Cinema dealt with language in an interesting way: the Moroccan audience saw the French versions of the films coming from the United States. Gone with the Wind, for instance, was dubbed in French. So were the westerns with John Wayne. Only a handful of French films were dubbed in darija to accommodate the local audience – Fantômas and later Fanfan la tulipe come to mind – otherwise, most French films were screened in their original versions. The same went for Egyptian films, of course. Moroccans, like other people in the Arab world, learned the Egyptian dialect via Egyptian radio (Voice of the Arabs), TV and cinema.
In 1963, however, Morocco and Algeria fought on border issues. Egypt, recently independent and led by Gamal Nasser, sided with the Algerian FLN against Morocco. In reprisals, the Kingdom broke all diplomatic ties with Egypt. As a result, we could no longer import Egyptian films. This is when Morocco started to import films from India massively, and dub them in darija. We were inundated with Indian films! Lots of Indians had moved to Tangier when it was an international city, had married Moroccan women and settled in various urban centers throughout the Kingdom. Some of their translations were hilarious!”
On my trip preparing for our research project’s first symposium in December and scouting for venues, caterers and hotels, I went to see La Isla de Perejil by “l’enfant terrible du cinéma marocain”, Ahmed Boulane. Florence Martin writes about it in her first blog entry, from 4 February 2016. The film and its director are part of the transnational injection into Moroccan cinema, as Ahmed Boulane himself comes from the former pirates’ republic of Salé, took on the Irish nationality, and made a film dealing with the absurd situation that caused an international incident between Spain and Morocco in 2002. Co-produced with Boulane-O’Bryne Production (Casablanca) and Maestranza Film (Sevilla), Boulane co-wrote it with Spaniard Carlos Dominguez. Boulane is best known for his second feature film, The Angels of Satan (2007), about a scandal that shook Moroccan sensibilities in 2003: the case of a group of young Moroccan heavy-metal rockers wrongly accused of being Satanists. The film became a real Moroccan box office hit in 2007.
One of the best discoveries watching La Isla de Perejil was the main actor: Abdellah Ferkous, with his quietly, tongue-in-cheek, playful style of comedy. His rotund looks, typical moustache and big cheeks give shape to the comic identity of this TV actor and his character in La Isla, Ibrahim, a soldier of the Auxiliary Forces. At the start of the film one gets a sense of his modest background, his simple life and his contentment with his small (and poor) family, living with their chickens. He likes simple pleasures such as coffee and food, and his satisfaction with life comes through in little rituals, visible for example in the manner in which he wakes up his children and the repeated stretching and washing of his hands and face.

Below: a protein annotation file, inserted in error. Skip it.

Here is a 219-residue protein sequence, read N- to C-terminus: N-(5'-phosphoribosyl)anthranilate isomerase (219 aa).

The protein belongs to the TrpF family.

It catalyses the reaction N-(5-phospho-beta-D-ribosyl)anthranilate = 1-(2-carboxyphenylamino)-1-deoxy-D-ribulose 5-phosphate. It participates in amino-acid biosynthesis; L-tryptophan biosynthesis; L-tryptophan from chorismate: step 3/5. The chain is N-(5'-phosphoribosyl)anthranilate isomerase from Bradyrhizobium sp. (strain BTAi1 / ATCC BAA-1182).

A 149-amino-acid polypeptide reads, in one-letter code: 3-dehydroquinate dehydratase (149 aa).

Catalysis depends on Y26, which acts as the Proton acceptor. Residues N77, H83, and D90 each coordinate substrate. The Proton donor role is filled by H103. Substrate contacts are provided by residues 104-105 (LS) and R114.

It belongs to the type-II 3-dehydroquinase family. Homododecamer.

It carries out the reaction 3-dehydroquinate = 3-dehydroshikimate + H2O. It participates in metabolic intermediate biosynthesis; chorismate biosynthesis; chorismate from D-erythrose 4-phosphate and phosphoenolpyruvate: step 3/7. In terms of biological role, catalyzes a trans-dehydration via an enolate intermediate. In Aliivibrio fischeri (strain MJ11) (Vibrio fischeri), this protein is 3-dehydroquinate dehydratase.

Just before his retirement, Ibrahim is sent to the tiny Isla de Perejil on the northern coast of Morocco, whose sovereignty is disputed by Morocco and Spain. His mission is to monitor the passage of smugglers, illegal migrants and drug traffickers. His rituals continue on this island, although his radio contact with the mainland breaks up and he is alone apart from the company of a cockerel and a goat. One day, while bathing, Ibrahim discovers that the sea has washed ashore an illegal migrant from Senegal. Close to death, Mamadou is carried to Ibrahim’s makeshift home. At first he is treated with suspicion but Ibrahim slowly nurses him back to health, and the two characters bond over food, music and the radio Mamadou has brought along in a plastic bag. As they try to establish their means of survival, they become friends and Ibrahim protects Mamadou, his cockerel and his goat. When Mamadou suggests they eat the animals, Ibrahim is taken aback and assures the Senegalese man that he does not eat his friends. With the growing solidarity between the two men, the international incident that is brewing in the background, and of which they are completely ignorant, becomes ever more absurd: not only is the island tiny, the loneliness there brings two strangers and potential enemies together, while Spanish and Moroccan politicians direct a diplomatic conflict and a military attack on one another.
Loosely based on an actual conflict between Spain and Morocco in 2002, this is a gentle farce that reverberates with political undertones. Not only does it look in some detail at the refugee crisis and the possibility of solidarity between Africans in their ‘fight’ against the European coloniser, it also makes fun of this coloniser in his inability to deal with Moroccan sovereignty. The film has a satirical bite to its treatment of the relationship between the Spanish and the Moroccans, but the postcolonial critique does not spare the ineptitude of Moroccan politicians either. The concept of nationhood, this film tells us, is hollow: the island is abandoned, but the moment someone sets foot on it and raises a faded, washed-out Moroccan flag (orange and yellow instead of bright red and green), the neo-colonialist tendencies of territorialism come flooding back. The absolute absurdity of this conflict is highlighted by the filmmaker, as he emphasizes the smallness of the island, and uses a comical actor as the single, middle aged soldier rather than the historical team of six Moroccan soldiers ‘invading’ the island with a dinghy.